Prevalence of carotid atherosclerosis and serum cholesterol levels in eastern Finland.
We investigated the prevalence of carotid atherosclerosis and its association with serum lipoprotein cholesterol fractions in 412 Eastern Finnish men ages 42, 48, 54, or 60 years who were examined between February and December 1987 in the Kuopio Ischaemic Heart Disease Risk Factor Study. Carotid atherosclerosis was assessed with high-resolution B-mode ultrasonography. Of the participants, 37% had thickening of the intimal or medial layer of the arterial wall, 10% had plaques, 2% had stenosis in the right or left common carotid artery or in the carotid bifurcation, and only 51% were free of any detectable carotid atherosclerosis. The prevalence of atherosclerosis was 14.1%, 32.0%, 67.7%, and 81.9% in the four age groups, respectively. The mean age-adjusted serum low density lipoprotein (LDL) cholesterol concentration was 3.67 mmol/l (142 mg/dl) in men free of carotid atherosclerosis and 4.02 mmol/l (155 mg/dl) in those with at least intimal thickening (p = 0.003 for difference). The mean age-adjusted serum cholesterol concentration in the high density lipoprotein (HDL) fraction was 1.34 mmol/l (52 mg/dl) in the atherosclerosis-free and 1.27 mmol/l (49 mg/dl) in the atherosclerotic men (p = 0.029 for difference). There was a similar difference in both the serum HDL2 and the HDL3 cholesterol levels. Serum LDL and HDL (inverse) cholesterol were significant determinants of severity of carotid atherosclerosis in a multivariate regression model adjusting for age, obesity, plasma fibrinogen, cigarette-years, and duration of hypertension. Our data reveal the high prevalence of atherosclerosis in middle-aged Eastern Finnish men and provide further evidence of the roles of LDL and HDL cholesterol in atherosclerosis.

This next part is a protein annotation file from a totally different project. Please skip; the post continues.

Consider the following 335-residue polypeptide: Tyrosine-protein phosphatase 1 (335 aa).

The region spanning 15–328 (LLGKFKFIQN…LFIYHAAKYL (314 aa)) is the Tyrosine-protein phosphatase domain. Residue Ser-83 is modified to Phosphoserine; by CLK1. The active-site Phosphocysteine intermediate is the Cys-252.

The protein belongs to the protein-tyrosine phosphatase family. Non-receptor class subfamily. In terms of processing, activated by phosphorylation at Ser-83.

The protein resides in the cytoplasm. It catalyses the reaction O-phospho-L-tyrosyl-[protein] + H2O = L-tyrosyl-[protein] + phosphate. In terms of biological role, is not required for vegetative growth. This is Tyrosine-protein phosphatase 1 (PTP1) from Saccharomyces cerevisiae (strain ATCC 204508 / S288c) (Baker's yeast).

- Copyright © 1988 by American Heart Association